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Shower tray gap to wall

Discussion in 'Plumbing and Central Heating' started by 600rob, 12 Oct 2021.

  1. 600rob

    600rob

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    This isn't strictly plumbing but couldn't think where else to put it.

    Im building out a frame that will create a recess in which a shower tray will fit into.

    The tray will be installed onto a bed of tile adhesive.

    What sort of gap should i leave between the tray and the soon to be wall shown on the right hand side?
    I was thinking of getting the gap as small as possible but just enough for me to fit the tray into when it comes time to install.
    Then flood the gap with sealant before tiling etc in the pic ive got some 4mm wooden shims in the gap as a test
     
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  3. RandomGrinch

    RandomGrinch

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    Hi,

    I think you may be overthinking, due to your use of a frame! :)

    If this were any other bathroom, the shower would go flush up against the wall.

    If tanking were used, it would overlap the top of the tray and then tiles laid on top.

    ...so yes, as small a gap as possible and some sealant to flood the gap (and personally I would tank the wall too!).

    I hope that helps! :)
     
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  4. JP_

    JP_

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  5. Madrab

    Madrab

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    A couple of mm less than the thickness of the tile/wall covering that you will be putting onto the wall

    Erm wouldn't agree, if tanking is being performed then the whole wet space should be sealed up and tanked before the tray/wall covering goes in. Floor to ceiling or plinth top to ceiling. Then a suitable waterproof strapping or silicone to seal the tray in at all wall edges and at the top edge of the tray.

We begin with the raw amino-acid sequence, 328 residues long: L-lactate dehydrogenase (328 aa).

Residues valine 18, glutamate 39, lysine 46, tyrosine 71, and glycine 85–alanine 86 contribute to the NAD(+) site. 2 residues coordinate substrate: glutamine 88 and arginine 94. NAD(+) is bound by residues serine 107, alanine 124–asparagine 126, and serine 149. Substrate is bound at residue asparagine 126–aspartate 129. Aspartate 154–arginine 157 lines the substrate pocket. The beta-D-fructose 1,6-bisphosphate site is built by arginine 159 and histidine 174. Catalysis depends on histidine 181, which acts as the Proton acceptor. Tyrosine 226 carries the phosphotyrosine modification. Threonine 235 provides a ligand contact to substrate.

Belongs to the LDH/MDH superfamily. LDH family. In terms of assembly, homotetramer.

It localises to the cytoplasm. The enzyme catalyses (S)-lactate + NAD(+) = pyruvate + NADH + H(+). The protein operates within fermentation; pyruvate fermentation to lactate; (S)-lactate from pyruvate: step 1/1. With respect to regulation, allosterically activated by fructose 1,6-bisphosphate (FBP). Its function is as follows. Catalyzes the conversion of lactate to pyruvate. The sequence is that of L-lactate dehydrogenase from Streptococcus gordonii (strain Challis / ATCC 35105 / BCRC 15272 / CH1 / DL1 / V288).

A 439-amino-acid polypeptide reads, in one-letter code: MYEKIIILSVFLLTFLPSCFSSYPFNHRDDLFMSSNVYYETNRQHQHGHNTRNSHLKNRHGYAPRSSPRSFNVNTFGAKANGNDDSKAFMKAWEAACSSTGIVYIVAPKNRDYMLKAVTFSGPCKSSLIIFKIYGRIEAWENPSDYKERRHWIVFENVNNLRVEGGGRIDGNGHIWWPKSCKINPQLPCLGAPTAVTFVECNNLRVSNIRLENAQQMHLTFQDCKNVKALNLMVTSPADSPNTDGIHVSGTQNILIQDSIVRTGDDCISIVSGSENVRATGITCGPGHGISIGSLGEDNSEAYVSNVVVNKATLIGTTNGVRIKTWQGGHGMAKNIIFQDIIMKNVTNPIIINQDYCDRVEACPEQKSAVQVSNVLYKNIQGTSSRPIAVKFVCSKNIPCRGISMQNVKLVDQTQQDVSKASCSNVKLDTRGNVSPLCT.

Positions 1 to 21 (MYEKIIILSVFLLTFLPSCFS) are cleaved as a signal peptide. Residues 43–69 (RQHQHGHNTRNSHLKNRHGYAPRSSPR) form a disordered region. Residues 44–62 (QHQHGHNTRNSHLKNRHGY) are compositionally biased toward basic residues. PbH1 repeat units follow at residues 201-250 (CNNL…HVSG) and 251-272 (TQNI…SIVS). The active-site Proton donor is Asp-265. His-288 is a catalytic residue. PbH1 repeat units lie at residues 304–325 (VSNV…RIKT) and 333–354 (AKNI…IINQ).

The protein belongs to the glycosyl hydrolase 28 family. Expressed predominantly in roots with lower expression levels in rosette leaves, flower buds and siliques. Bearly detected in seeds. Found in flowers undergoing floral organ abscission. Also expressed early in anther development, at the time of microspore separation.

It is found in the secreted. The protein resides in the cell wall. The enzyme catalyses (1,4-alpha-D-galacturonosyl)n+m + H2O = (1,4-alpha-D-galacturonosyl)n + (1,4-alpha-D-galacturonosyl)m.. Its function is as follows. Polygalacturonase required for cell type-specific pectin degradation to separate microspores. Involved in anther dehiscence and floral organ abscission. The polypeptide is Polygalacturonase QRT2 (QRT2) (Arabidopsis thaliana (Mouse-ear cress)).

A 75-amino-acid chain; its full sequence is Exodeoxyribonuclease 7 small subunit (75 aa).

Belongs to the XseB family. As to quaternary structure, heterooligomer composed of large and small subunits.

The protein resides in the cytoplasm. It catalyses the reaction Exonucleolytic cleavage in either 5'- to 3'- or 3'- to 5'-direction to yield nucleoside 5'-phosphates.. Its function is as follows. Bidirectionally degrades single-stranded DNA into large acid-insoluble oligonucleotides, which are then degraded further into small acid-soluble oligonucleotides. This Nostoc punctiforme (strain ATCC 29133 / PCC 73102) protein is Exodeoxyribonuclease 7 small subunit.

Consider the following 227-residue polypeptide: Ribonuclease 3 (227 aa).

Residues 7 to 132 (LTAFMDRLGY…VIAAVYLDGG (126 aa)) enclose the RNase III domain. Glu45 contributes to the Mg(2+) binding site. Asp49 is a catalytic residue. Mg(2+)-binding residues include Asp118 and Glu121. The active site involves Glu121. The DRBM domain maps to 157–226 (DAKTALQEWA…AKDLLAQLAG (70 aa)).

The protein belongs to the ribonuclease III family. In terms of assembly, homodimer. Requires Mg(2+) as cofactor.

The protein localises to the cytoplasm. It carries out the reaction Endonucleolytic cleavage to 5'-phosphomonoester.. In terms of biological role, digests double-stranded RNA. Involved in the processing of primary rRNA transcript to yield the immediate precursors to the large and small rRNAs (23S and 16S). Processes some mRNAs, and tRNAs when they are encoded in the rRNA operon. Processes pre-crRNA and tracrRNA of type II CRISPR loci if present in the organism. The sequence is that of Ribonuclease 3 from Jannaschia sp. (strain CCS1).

Overlapping any tanking tape etc onto the tray could easily be compromised with any movement of the tray, seen it happen where the tape was pulled off the wall by tray movement and the water headed down the back and then through the ceiling below, personally I wouldn't want to take that risk.
     
  6. RandomGrinch

    RandomGrinch

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    I was only going by the instructions in the Mapei kit I used, where the tape is layed down onto the edge of the tray.

    But, I should have been more specific, suggesting the use of a tanking kit, rather than just tanking! :)
     
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  7. Madrab

    Madrab

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    Yep ... I've used that certain kit a couple of times, the one with the blue acrylic polymer, it's a pretty good kit especially if the tray's to sit on a plinth on a wooden floor. I must be honest though, I still don't ever use the tape to seal to the tray. If the tray is sitting on a concrete base that won't move then that would be the only time I would consider taping to the tray but to be honest I would then use a different system, where a tray to wall strapping would normally be used.

    If a shower tray is being placed on a wooden sub floor then it will move and flex somewhat over time. If it does then I can just about guarantee that the tape would pull away from the tray at points and once the wall covering to silicone seal fails water will find its way under that tape and into the void below. I've seen it a number of times even where a bitumen based strapping has been used

    The only way I found to do it properly is to stabilise the floor as much as possible, tank the whole space below the tray taping all corners and joints (seal 1), then silicone seal the tray along it's bottom edge, around every edge where the tray touches the wall and then along every top edge (seal 2), then the wall covering goes on and then sealed the wall surface to the tray (seal 3). That essentially provides a three stage seal barrier that should last the lifetime of the install.
     
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